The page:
Nobu Matsuhisa

From Wikipedia, the free encyclopedia
Jump to navigation Jump to search

Nobuyuki Matsuhisa
Born (1949-03-10) March 10, 1949 (age 71)
Saitama, Japan
Culinary career
Cooking styleJapanese

Nobuyuki "Nobu" Matsuhisa (松久 信幸 Matsuhisa Nobuyuki; born March 10, 1949) is a Japanese celebrity chef and restaurateur known for his fusion cuisine blending traditional Japanese dishes with Peruvian ingredients. His signature dish is black cod in miso. He has restaurants bearing his name in several countries. He has also played small parts in three major films.


Nobu was born in Saitama, Japan. When he was seven years old, his father died in a traffic crash, and he and his two older brothers were raised by his mother. Immediately following the death of his father, Nobu began to travel the world. Over the next decade, while being raised by his mother, Chef Nobu experienced many cultures and witnessed first hand the reaches of poverty and hunger. His experience influenced his efforts later in life to give back to communities through his business ventures. [1]

After graduating from high school, he worked at the restaurant Matsue Sushi in Shinjuku, Tokyo, for seven years and was invited by a regular customer, who was a Peruvian of Japanese descent, to open a Japanese restaurant in Peru. In 1973 at age 24, he moved to Lima, Peru and opened a restaurant with the same name of Matsue in partnership with his sponsor. Nobu was unable to find many of the ingredients he took for granted in Japan and had to improvise, and it was here that he developed his unique style of cuisine that incorporated Peruvian ingredients into Japanese dishes.

He later moved to Alaska, and opened his own restaurant, but about two weeks after the grand opening there was an electrical fire and the restaurant burned down.[2]

In 1977, he moved to Los Angeles and worked at Japanese restaurants "Mitsuwa" and "Oshou." In 1987, he opened his own restaurant "Matsuhisa" on La Cienega Boulevard in Los Angeles, California.[3]


Nobu has had small roles in three major films: in Casino (1995) alongside his business partner Robert De Niro, in Austin Powers in Goldmember (2002), and in Memoirs of a Geisha (2005).[4][5]


As of 2019, there are twelve Nobu hotels in several countries, with six more planned.[6][non-primary source needed]


Nobu restaurants sell Atlantic bluefin tuna, an endangered species.[7][8] As a result, from press and campaigning pressure, they offered to add a warning on their menu, but this was considered inadequate by conservationists to help the spiral of demand and market price that leads to overfishing.[9][10][11]


  • Nobu West. 2007. ISBN 978-0-7407-6547-6.
  • Nobu: The Cookbook. 2001. ISBN 4-7700-2533-5.[12]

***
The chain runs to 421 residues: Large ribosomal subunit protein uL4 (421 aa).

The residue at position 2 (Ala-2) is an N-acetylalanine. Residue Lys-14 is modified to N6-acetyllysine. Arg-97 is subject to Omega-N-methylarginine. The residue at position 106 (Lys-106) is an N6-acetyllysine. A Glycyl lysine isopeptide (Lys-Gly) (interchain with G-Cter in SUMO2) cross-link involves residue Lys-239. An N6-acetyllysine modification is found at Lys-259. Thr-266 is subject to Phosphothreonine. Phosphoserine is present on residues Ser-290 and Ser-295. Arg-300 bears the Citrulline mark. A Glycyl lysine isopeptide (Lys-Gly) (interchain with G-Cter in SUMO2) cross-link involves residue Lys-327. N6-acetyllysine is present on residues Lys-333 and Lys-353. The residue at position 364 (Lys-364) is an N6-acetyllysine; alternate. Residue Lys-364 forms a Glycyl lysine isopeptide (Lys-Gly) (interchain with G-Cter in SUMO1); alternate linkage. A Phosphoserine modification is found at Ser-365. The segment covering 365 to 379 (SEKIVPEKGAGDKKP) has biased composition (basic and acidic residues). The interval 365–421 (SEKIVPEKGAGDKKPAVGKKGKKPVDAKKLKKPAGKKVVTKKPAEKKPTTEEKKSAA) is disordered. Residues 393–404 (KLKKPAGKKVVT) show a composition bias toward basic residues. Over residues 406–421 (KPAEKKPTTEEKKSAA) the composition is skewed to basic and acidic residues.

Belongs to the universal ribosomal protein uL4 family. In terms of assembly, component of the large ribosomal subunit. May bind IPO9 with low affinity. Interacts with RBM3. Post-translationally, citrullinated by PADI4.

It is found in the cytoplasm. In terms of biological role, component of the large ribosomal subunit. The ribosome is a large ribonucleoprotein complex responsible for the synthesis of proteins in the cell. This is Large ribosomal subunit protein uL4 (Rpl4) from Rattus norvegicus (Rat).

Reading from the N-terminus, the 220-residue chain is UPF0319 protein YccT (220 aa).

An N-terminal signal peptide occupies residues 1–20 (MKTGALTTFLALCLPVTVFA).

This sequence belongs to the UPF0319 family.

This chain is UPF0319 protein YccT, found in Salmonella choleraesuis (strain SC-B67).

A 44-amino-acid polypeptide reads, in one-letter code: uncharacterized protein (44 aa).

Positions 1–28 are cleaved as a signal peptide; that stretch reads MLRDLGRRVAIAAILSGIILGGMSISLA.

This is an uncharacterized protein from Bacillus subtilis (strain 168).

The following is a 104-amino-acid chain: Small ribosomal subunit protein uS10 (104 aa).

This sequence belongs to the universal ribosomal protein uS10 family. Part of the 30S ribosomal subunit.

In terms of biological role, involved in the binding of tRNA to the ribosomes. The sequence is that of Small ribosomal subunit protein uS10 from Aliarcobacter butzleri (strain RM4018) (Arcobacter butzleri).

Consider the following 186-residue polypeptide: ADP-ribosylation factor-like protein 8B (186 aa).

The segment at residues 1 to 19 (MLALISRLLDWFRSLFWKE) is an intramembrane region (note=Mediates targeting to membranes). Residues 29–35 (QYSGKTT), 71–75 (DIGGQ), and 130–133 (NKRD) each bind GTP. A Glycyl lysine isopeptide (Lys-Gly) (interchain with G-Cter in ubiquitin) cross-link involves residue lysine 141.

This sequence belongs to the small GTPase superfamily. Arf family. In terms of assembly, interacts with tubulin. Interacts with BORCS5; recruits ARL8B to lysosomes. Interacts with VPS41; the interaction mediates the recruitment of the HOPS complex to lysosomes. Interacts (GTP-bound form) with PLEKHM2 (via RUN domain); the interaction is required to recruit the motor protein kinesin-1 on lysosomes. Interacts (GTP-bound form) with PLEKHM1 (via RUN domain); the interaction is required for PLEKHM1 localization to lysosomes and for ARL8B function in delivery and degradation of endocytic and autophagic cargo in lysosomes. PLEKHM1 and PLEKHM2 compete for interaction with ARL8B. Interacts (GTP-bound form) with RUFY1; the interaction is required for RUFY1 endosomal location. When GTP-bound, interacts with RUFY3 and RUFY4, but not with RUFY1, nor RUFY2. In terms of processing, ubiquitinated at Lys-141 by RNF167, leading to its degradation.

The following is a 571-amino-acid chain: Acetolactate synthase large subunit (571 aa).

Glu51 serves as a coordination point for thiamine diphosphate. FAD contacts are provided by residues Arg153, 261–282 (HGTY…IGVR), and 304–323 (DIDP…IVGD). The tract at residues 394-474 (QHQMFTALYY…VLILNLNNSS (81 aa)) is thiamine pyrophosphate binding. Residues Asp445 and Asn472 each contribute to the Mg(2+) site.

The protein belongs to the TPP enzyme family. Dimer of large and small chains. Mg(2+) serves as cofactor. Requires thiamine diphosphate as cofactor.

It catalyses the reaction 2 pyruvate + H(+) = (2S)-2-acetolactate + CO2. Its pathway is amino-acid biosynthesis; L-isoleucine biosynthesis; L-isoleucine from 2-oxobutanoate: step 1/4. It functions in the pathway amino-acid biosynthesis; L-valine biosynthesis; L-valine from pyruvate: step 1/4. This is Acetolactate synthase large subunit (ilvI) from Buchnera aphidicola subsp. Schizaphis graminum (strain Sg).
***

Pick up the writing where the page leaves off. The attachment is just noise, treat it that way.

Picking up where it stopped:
• Nobu Now. 2005. ISBN 0-307-23673-0.
  • Nobu Miami: The Party Cookbook. 2008. ISBN 978-4-7700-3080-1.[13]
  • Nobu's Vegetarian Cookbook. 2012. ISBN 978-4-89444-9053.
  • World of Nobu. 2019. ISBN 978-4-7562-5147-3.
  • Nobu: A Memoir. 2014. ISBN 978-1-5011-2279-8.

See also[edit]


  1. ^ Paige Mastrandrea (February 21, 2018). "Chef Nobu Matsuhisa On His Expanding Empire And How He's Cementing His Legacy". Haute Living. Retrieved September 6, 2020.
  2. ^ Nobu's Matsuhisa Turns 30: An Oral History of the Sushi Restaurant Where Tom Cruise Couldn't Get In Michael O'Connell, The Hollywood Reporter, June 2, 2017
  3. ^ Michael O'Connell (June 2, 2017). "Nobu's Matsuhisa Turns 30: An Oral History of the Sushi Restaurant Where Tom Cruise Couldn't Get In". The Hollywood Reporter. Retrieved June 6, 2017.
  4. ^ "Japan's culinary king takes on the world". CNN. March 8, 2007. Retrieved August 16, 2019.
  5. ^ "Nobu Matsuhisa Filmography". British Film Institute. Retrieved August 16, 2019.
  6. ^ "Nobu Hotel Collection". Nobu Hotels. Retrieved August 20, 2019.
  7. ^ "Failure to act will push bluefin tuna fishery to extinction". November 26, 2008. Archived from the original on June 4, 2011. Retrieved April 28, 2011.
  8. ^ "The International Commission for the Conservation of Atlantic Tunas". November 9, 2010. Retrieved April 28, 2011.
  9. ^ "Greenpeace Article on Nobu". April 12, 2011. Archived from the original on January 15, 2011. Retrieved April 28, 2011.
  10. ^ Clover, Charles (September 6, 2008). "Robert De Niro's restaurant chain sells endangered tuna". The Daily Telegraph. UK. Retrieved April 28, 2011.
  11. ^ Hickman, Martin (May 27, 2009). "Bluefin tuna – with a guilt trip thrown in". The Independent. UK. Retrieved April 28, 2011.
  12. ^ "Nobu The Cookbook , Kodansha International". July 19, 2001. Archived from the original on August 15, 2009. Retrieved April 28, 2011.
  13. ^ "NOBU Miami , Kodansha International". November 1, 2008. Archived from the original on August 15, 2009. Retrieved April 28, 2011.

External links[edit]